336 days of the COVID-19 lockdown and as of 26 February 2021 the Ministry of Health and Child Care reported that the cumulative number of COVID-19 cases has increased to 36 058, after 14 new cases were reported. All cases are local cases. The highest case tally was recorded in Harare with 8 cases. We note that the hospitalisation rate as of 1500 hrs on the 26th of February 2021 went up to 161 hospitalised cases, 109 asymptomatic, 38 mild to moderate cases, 6 severe cases and 8 cases in Intensive Care Units. Active cases went down to 2 005 as the total number of recoveries went up to 32 590, increasing by 51 recoveries. The recovery rate went up to 90.4%. 3 126 frontline workers were vaccinated today bringing the total to 15 705 vaccinations. The death toll continues to stand 1 463 as no new deaths have been recorded.
The 49th day of the 2nd hard lockdown and we note that no deaths have been recorded lately. We remain hopeful that the current, preventative measures are making an impact on the containment of the pandemic.
We are concerned at the silence by the Nation’s Leadership regarding further guidance on the lockdown, which has now come to an end. We continue to register our displeasure over the tendency of ambushing the Nation by last minute announcements, which do not leave room for citizens to plan timeously.
Critical Emerging Issue
We note reports indicating that low uptake of the vaccination indicating stiff resistance and suspicion from Zimbabweans due to a lot of misinformation circulating on social media. We also highlight concerns from citizens including frontline workers underscoring the need for sufficient information on the safety of the vaccine, its possible side effects if any, and the percentage of protection against the South African variant which is prevalent in the country. Reports indicate that approximately, 15 705 frontline workers had taken the vaccine since the roll-out exercise began.
- We therefore urge Government to improve its communication strategy to ensure that citizens are adequately informed on all issues pertaining to the virus, including its efficacy against the South African variant.
- We further urge prioritisation and deliberate inclusion of vulnerable populations such as persons with disabilities in the vaccination programme.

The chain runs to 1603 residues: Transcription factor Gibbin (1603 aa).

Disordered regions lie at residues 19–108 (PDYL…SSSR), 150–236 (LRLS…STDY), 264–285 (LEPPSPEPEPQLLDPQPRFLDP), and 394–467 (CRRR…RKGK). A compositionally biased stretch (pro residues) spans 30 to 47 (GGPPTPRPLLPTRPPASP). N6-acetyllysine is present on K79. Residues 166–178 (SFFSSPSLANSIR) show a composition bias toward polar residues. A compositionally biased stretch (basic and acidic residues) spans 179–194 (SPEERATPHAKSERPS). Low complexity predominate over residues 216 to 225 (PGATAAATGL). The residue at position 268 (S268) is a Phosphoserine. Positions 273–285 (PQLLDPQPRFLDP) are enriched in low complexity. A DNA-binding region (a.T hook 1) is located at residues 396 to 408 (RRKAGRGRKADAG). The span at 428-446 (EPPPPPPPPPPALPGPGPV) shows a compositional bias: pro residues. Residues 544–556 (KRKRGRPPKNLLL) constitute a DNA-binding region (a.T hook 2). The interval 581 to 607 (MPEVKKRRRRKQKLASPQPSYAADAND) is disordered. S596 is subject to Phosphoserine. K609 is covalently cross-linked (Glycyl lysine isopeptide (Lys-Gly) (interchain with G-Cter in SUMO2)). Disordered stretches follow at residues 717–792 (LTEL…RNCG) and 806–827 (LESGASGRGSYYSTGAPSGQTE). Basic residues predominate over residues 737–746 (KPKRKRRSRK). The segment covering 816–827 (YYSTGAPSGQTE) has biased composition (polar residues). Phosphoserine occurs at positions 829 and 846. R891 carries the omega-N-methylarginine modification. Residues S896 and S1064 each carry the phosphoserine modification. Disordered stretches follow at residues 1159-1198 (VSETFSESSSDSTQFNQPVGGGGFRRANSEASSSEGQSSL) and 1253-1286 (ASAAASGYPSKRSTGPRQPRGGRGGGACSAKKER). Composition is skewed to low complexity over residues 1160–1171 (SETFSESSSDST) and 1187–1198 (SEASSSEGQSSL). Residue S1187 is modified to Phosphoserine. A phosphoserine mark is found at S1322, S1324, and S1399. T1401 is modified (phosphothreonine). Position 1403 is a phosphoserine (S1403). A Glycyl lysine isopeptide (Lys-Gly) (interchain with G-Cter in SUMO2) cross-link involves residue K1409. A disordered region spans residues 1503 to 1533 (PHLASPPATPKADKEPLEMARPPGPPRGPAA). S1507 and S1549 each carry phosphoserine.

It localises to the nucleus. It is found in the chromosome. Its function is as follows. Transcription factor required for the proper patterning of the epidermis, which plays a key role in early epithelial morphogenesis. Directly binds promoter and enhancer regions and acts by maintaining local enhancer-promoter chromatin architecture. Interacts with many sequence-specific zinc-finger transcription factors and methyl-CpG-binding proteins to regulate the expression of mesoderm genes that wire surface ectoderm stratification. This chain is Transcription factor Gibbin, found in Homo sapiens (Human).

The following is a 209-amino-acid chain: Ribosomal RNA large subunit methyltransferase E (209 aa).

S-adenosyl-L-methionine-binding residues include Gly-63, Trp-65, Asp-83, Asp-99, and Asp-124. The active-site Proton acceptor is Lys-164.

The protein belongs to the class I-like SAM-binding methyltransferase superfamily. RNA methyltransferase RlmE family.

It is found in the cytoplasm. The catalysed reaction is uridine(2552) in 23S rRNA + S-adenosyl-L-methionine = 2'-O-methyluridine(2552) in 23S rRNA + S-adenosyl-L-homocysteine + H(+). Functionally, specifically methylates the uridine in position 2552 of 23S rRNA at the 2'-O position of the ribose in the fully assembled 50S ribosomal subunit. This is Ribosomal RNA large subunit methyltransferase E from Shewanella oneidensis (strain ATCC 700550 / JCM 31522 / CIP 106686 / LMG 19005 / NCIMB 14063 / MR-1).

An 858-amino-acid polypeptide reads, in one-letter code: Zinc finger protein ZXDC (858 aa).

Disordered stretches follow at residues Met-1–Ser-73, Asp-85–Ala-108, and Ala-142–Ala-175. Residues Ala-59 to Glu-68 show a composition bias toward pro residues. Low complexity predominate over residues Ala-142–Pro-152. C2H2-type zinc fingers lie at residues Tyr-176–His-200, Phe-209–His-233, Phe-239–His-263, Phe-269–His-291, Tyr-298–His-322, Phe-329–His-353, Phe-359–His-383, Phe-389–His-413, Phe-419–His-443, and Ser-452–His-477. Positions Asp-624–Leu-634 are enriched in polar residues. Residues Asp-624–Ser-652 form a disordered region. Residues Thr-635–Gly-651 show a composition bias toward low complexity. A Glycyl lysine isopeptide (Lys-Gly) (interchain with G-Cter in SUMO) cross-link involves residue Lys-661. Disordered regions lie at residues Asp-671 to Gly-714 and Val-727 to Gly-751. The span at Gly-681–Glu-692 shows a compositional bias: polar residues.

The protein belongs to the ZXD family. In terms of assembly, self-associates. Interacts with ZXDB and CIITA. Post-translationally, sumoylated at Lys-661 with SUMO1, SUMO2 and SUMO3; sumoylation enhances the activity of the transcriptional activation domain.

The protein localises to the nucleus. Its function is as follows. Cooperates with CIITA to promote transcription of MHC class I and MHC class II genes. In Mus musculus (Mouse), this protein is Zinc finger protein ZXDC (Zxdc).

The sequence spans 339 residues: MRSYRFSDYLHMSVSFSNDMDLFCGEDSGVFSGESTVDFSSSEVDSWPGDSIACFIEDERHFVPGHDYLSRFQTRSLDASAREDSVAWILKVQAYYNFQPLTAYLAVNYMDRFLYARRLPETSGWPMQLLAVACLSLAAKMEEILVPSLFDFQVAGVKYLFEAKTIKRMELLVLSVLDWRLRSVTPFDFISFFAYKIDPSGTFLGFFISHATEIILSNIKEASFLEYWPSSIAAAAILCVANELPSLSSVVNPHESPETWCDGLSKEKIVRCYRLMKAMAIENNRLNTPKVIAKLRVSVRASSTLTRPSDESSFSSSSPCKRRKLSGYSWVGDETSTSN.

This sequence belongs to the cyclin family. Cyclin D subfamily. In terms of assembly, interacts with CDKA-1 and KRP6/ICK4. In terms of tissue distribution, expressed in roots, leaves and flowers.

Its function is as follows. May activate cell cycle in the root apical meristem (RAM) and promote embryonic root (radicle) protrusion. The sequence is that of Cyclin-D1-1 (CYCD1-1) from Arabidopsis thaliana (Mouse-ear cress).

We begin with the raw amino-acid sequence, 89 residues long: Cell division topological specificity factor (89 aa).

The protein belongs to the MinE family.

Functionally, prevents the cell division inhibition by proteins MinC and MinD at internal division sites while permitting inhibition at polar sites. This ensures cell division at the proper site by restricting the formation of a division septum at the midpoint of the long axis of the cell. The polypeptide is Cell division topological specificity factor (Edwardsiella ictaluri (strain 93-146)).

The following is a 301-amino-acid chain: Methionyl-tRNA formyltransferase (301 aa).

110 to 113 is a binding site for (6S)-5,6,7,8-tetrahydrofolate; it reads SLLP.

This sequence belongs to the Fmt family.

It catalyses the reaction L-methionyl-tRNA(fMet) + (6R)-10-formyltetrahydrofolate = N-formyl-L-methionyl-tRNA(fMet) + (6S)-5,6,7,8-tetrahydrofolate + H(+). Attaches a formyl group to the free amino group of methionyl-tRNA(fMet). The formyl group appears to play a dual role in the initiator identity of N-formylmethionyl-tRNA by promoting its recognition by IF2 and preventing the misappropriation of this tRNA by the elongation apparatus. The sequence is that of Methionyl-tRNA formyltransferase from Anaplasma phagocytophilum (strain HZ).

Increase in GBV cases during the lockdown
We continue to raise concerns over the increase in GBV cases in Zimbabwe. We highlight global evidence on the impacts of the COVID-19 pandemic which reveals that Sexual Gender-Based Violence (SGBV) is rising rapidly, and that access to services and modes of delivery of services for victims/survivors of this type of violence are changing quickly, due to measures to contain the virus at the international, national and local levels.
Our own experience in Zimbabwe has shown that the lockdown has to an extent exacerbated known drivers of intimate partner violence (IPV) and domestic violence such as increased stress at the household level, as well as lockdowns, social distancing or self-isolation making it harder for women and girls to escape abuse and access support. Reports also indicate that regular health, psychosocial and safe-house services are being overwhelmed, while traditional walk-in services are becoming harder to access or are not operating.
Due to travel bans and other lockdown measures, access to critical services such as clinical management of rape, healthcare services for survivors of violence in the home or family, sexual and reproductive healthcare, as well as mental health and psychosocial support, have been interrupted in certain instances. Unplanned or forced pregnancy, unsafe abortions, inadequate prenatal and post-natal care for pregnant and lactating women, increase in STIs including HIV, self-harm and suicide. Our monitoring reveals that survivors are facing challenges accessing services at hospitals, e.g. in Harare where most council clinics have been closed. In addition, road blocks and absence of travel letters have also contributed to the challenges in accessing services. We note that these challenges discourage survivors from seeking help timeously.
- We therefore recommend prioritisation of access to GBV especially SGBV services in public hospitals, at provincial land district levels and at other local clinics.
- We urge Government agencies, Ministry of Health and Child Care, the Zimbabwe Republic Police Victim Friendly Unit (VFU), Social Welfare Department, and Civil Society Organisations to prioritise awareness raising and support services for survivors of Gender Based Violence in the time of COVID-19.
- We call upon Government to create and facilitate stronger solid community base for the welfare and protection of women and children, during emergency situations and recovery planning.
- We reinforce our recommendations to stakeholders, CSOs and Government of Zimbabwe to urgently to implement a dedicated ring-fenced budget to increase domestic funding for national GBV response.
- We continue to call for expanded access to information on GBV services, including publicizing hotlines, tollfree lines and data base of local public health facilities where women and girls can receive compassionate and sensitive care. We recommend that this information be integrated into the national COVID-19 response messaging.
Source: Women’s Coalition of Zimbabwe